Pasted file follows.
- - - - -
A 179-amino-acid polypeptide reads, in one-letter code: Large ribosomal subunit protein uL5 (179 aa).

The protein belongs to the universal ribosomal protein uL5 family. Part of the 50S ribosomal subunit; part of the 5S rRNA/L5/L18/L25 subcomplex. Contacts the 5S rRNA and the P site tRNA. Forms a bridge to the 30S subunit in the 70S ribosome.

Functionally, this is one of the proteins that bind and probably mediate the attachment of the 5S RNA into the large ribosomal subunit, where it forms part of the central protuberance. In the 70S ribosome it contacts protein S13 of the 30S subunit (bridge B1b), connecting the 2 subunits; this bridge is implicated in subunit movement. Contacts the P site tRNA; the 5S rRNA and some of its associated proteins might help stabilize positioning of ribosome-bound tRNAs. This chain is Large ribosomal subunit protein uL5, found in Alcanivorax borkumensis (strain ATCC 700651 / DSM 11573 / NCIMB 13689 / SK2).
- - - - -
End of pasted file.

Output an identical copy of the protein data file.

A 179-amino-acid polypeptide reads, in one-letter code: Large ribosomal subunit protein uL5 (179 aa).

The protein belongs to the universal ribosomal protein uL5 family. Part of the 50S ribosomal subunit; part of the 5S rRNA/L5/L18/L25 subcomplex. Contacts the 5S rRNA and the P site tRNA. Forms a bridge to the 30S subunit in the 70S ribosome.

Functionally, this is one of the proteins that bind and probably mediate the attachment of the 5S RNA into the large ribosomal subunit, where it forms part of the central protuberance. In the 70S ribosome it contacts protein S13 of the 30S subunit (bridge B1b), connecting the 2 subunits; this bridge is implicated in subunit movement. Contacts the P site tRNA; the 5S rRNA and some of its associated proteins might help stabilize positioning of ribosome-bound tRNAs. This chain is Large ribosomal subunit protein uL5, found in Alcanivorax borkumensis (strain ATCC 700651 / DSM 11573 / NCIMB 13689 / SK2).